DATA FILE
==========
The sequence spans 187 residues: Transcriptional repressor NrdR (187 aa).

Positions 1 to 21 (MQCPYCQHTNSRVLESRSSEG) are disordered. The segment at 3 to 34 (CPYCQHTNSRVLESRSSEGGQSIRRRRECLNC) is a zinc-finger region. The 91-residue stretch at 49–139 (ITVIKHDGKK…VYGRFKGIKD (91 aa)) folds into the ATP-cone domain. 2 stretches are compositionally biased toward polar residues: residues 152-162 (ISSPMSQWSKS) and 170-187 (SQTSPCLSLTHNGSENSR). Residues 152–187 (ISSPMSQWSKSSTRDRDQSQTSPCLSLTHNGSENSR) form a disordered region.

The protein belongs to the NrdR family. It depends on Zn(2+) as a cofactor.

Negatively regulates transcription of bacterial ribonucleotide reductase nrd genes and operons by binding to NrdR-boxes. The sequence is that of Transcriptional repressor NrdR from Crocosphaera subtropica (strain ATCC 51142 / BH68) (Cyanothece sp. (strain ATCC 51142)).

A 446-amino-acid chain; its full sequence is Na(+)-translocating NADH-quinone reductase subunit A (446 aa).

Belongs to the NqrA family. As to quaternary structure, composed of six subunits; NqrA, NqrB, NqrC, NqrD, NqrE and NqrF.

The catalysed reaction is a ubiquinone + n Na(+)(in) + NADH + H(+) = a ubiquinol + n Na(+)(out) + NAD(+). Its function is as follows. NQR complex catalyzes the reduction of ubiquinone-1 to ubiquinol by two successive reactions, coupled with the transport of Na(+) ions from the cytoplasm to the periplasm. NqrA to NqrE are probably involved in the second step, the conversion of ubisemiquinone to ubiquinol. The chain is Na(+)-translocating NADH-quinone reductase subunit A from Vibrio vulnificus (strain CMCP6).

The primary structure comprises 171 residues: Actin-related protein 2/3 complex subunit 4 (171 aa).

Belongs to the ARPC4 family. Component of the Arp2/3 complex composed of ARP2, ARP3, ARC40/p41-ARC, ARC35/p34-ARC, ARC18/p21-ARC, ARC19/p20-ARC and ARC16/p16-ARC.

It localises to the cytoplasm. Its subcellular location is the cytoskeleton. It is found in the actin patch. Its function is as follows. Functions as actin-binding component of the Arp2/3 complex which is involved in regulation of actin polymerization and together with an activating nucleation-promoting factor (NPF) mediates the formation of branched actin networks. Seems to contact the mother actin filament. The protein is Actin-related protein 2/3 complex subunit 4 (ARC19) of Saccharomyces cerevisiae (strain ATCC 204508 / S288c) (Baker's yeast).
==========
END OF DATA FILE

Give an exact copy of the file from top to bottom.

The sequence spans 187 residues: Transcriptional repressor NrdR (187 aa).

Positions 1 to 21 (MQCPYCQHTNSRVLESRSSEG) are disordered. The segment at 3 to 34 (CPYCQHTNSRVLESRSSEGGQSIRRRRECLNC) is a zinc-finger region. The 91-residue stretch at 49–139 (ITVIKHDGKK…VYGRFKGIKD (91 aa)) folds into the ATP-cone domain. 2 stretches are compositionally biased toward polar residues: residues 152-162 (ISSPMSQWSKS) and 170-187 (SQTSPCLSLTHNGSENSR). Residues 152–187 (ISSPMSQWSKSSTRDRDQSQTSPCLSLTHNGSENSR) form a disordered region.

The protein belongs to the NrdR family. It depends on Zn(2+) as a cofactor.

Negatively regulates transcription of bacterial ribonucleotide reductase nrd genes and operons by binding to NrdR-boxes. The sequence is that of Transcriptional repressor NrdR from Crocosphaera subtropica (strain ATCC 51142 / BH68) (Cyanothece sp. (strain ATCC 51142)).

A 446-amino-acid chain; its full sequence is Na(+)-translocating NADH-quinone reductase subunit A (446 aa).

Belongs to the NqrA family. As to quaternary structure, composed of six subunits; NqrA, NqrB, NqrC, NqrD, NqrE and NqrF.

The catalysed reaction is a ubiquinone + n Na(+)(in) + NADH + H(+) = a ubiquinol + n Na(+)(out) + NAD(+). Its function is as follows. NQR complex catalyzes the reduction of ubiquinone-1 to ubiquinol by two successive reactions, coupled with the transport of Na(+) ions from the cytoplasm to the periplasm. NqrA to NqrE are probably involved in the second step, the conversion of ubisemiquinone to ubiquinol. The chain is Na(+)-translocating NADH-quinone reductase subunit A from Vibrio vulnificus (strain CMCP6).

The primary structure comprises 171 residues: Actin-related protein 2/3 complex subunit 4 (171 aa).

Belongs to the ARPC4 family. Component of the Arp2/3 complex composed of ARP2, ARP3, ARC40/p41-ARC, ARC35/p34-ARC, ARC18/p21-ARC, ARC19/p20-ARC and ARC16/p16-ARC.

It localises to the cytoplasm. Its subcellular location is the cytoskeleton. It is found in the actin patch. Its function is as follows. Functions as actin-binding component of the Arp2/3 complex which is involved in regulation of actin polymerization and together with an activating nucleation-promoting factor (NPF) mediates the formation of branched actin networks. Seems to contact the mother actin filament. The protein is Actin-related protein 2/3 complex subunit 4 (ARC19) of Saccharomyces cerevisiae (strain ATCC 204508 / S288c) (Baker's yeast).